Visitors often don't know where to start when looking for a church home. With so many churches to choose from, the prospects seem overwhelming. To narrow their search, many people base their decision on their own, more immediate needs. Questions like: Should it be like our last one or the complete opposite? Will we be accepted or treated as outsiders? Does this church's doctrine match my beliefs? Will they have established programs which meet the needs of our children?
These questions are only a sampling of the limitless possibilities with which many families grapple. But selecting a church should not be approached like choosing where to buy your groceries. When buying groceries the store that offers the best prices or has the largest selections, or is closest to home may win our business.
Finding the right church will be easier if you remember these biblical guidelines:
The church is an organism as well as an organization.
If you are a Christian looking for a church home, then may I suggest using your development as a Christian as a guide. Are you a new Christian? An established, active Christian? or would you classify yourself as an experienced Christian?
The new believers in Acts 2:43 exemplify the needs every new Christian has. The verse says, "they continued steadfastly in the apostles' doctrine and fellowship and in breaking of bread and in prayers." New Christians should be looking for a church which teaches the Bible and its biblical principles in order that their faith may grow. You need a place that will strengthen your faith and provide encouragement along the way.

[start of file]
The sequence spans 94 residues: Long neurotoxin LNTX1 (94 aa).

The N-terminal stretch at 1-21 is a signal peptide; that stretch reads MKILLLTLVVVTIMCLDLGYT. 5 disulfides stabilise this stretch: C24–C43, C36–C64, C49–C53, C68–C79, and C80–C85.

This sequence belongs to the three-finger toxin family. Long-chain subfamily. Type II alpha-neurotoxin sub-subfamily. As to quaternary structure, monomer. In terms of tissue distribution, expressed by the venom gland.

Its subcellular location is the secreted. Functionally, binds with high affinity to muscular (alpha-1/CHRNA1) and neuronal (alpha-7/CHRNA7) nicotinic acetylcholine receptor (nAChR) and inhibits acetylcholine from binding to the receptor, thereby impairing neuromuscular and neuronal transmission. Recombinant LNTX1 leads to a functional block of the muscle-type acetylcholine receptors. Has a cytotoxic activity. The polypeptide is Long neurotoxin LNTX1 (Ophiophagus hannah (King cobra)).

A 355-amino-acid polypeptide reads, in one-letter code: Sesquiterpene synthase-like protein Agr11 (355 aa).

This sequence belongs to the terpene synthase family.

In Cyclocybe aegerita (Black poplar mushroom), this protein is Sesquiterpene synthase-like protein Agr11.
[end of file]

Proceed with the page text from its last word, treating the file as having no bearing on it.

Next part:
More established Christians have different needs. While they still desire a place which teaches the Bible to continue in their development - they need more complexity (like in high school, it's Algebra II). This is where the majority of Christians would be. Perhaps they have moved residence, face a job relocation or thru God's providence find themselves in need of a new church home. Whichever the case may be, the biblical principle to remember is that the local church is an organism as well as an organization. That means every church is different. God wants it that way. Each entity has its own strengths and weaknesses. Paul emphasized this point to the Corinthians. In 1 Corinthians 12 he explains the diverse roles and needed components for any Christ-centered church by using a metaphor of the human body. Some are eyes, ears, hands and feet but all were necessary in order for the body to function properly.
Too often, Christians make the mistake of comparing the church their visiting to their last church. That's like comparing your wife's cooking to your mother's cooking (hopefully, we all recognize this fallacy). Instead use 1 Cor.12:18 as your litmus test. "But now hath God set the members every one of them in the body as it hath pleased Him." Are the members actively completing the church's mission? If they are, then you know God is at work through the preaching and its people.
Seek to be a part of a church like this!
Occasionally a church is blessed when experienced saints enter a new ministry. Their gifts and talents provided exactly what the new church needed. Acts 18 records how three different individuals were a great help to the church in Ephesus (Aquila, Priscilla and Apollos). The first two were motivated and instrumental teachers while the last was skilled in apologetics. Acts 18:27 concludes with a great statement, "...helped them much which had believed through grace". What a boost and God-send experience Christians can be! So don't "settle" for a church - become a vibrant part of helping a church become better!